In fact, we broke the news to Divi that the officer who pulled the reports couldn't pursue charges due to the loophole in the law.
"I would just call it strange that you wouldn't be able to charge someone that falsifies a federal form, state or federal from knowingly," he said.
Florida is the only state that lacks the legal authority to prosecute people banned from possessing a gun but who 'lie and try' to buy one anyway.
In 2016, a prior conviction for a felony or serious misdemeanor was the most frequent reason that would-be gun buyers in Florida failed state background checks. Seventeen percent were denied for lying about misdemeanor domestic violence convictions or restraining orders.
Ten states have laws or policies that go a step further than to recognize 'lie & try' as a state crime. These states require law enforcement be notified if a prospective buyer failed a background check.
While people who lie on the form can be federally prosecuted, few are. Between 2008 and 2015, the Bureau of Alcohol, Tobacco, Firearms and Explosives referred 558 background check denial subjects for federal prosecution. U.S. Attorneys accepted only 254 of those cases, less than 32 per year.
Last year, two Democratic lawmakers in Florida attempted to close up the state loophole with new legislation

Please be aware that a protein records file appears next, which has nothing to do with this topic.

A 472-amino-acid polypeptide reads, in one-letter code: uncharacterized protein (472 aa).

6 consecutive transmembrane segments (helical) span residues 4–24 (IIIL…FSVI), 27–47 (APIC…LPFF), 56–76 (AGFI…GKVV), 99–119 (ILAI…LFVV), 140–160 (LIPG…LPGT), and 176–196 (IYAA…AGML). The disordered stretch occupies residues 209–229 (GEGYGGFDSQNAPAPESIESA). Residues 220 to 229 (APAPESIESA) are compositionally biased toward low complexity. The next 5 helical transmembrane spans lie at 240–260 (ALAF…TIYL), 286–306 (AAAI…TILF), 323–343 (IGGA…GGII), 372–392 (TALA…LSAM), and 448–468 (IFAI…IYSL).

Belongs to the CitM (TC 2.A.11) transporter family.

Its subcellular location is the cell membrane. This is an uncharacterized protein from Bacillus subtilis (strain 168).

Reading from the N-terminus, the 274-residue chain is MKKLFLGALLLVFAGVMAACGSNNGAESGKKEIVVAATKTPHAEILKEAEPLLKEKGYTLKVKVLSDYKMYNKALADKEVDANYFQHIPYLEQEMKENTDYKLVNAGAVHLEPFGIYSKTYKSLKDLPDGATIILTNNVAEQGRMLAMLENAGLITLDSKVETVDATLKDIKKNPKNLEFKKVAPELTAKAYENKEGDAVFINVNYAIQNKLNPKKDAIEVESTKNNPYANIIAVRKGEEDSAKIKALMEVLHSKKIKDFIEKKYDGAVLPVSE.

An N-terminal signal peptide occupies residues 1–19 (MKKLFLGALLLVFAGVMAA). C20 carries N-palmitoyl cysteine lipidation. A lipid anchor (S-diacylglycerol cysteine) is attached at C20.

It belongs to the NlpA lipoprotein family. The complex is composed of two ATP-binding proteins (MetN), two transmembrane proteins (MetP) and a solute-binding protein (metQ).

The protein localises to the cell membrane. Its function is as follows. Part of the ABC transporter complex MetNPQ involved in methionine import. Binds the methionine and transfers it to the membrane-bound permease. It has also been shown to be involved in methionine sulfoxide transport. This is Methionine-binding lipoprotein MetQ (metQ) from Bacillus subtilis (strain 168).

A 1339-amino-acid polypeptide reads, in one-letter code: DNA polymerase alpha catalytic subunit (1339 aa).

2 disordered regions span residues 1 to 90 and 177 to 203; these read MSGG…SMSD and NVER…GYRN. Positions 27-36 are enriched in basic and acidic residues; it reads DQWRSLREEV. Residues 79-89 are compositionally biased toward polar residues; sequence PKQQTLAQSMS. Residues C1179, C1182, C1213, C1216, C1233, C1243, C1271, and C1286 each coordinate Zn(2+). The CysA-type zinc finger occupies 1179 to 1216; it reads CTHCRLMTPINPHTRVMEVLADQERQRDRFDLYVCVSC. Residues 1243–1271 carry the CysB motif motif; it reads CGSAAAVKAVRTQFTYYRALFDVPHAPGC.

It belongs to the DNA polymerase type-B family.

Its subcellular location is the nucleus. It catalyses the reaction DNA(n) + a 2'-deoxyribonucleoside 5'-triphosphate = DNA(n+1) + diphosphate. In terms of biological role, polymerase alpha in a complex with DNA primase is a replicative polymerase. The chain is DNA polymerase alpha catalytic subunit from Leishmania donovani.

that would not only recognize lying as a state crime but require FDLE be notified when a denial occurs. Senator Randolph Bracy (D-Ocoee) and Representative Bobby DuBose (D-Ft. Lauderdale) filed similar legislation again this year.
"We are just trying to catch people who are lying who have a criminal history and are trying to get a gun. I think that's simple, why wouldn't you support that," asked a frustrated Senator Bracy.
Just weeks after one of the worst school shootings in history and amid mounting pressure for Florida lawmakers to pass some kind of gun control, Bracy believes his bill now has its best chance at becoming law. He may be right.
House Speaker Richard Corcoran, a Republican, says he'd "be fine with it." But Corcoran cautions its true impact.
"The background checks are working. Those folks are being caught and denied." Though, he acknowledged a state law making lying on the criminal portion of the form a state crime would be "another insurance measure."
With just one week of session to go, neither Bracy or DuBose's bills have moved, making it unlikely it will pass this session. House Speaker Corcoran said it could be added as a last-minute amendment to one of the new gun control bills making its way through the legislature.
"It can't be a good thing if a felon tries to buy a firearm. So you'd want to take that person off the street and be able to charge them," said City Pawn's owner.
This article was done in partnership with The Trace (thetrace.org), an independent, nonprofit news organization covering guns in America. Sign up for the newsletter (https://www.thetrace.org/#subscribe), or follow The Trace on Facebook (@teamtrace) or Twitter (@teamtrace).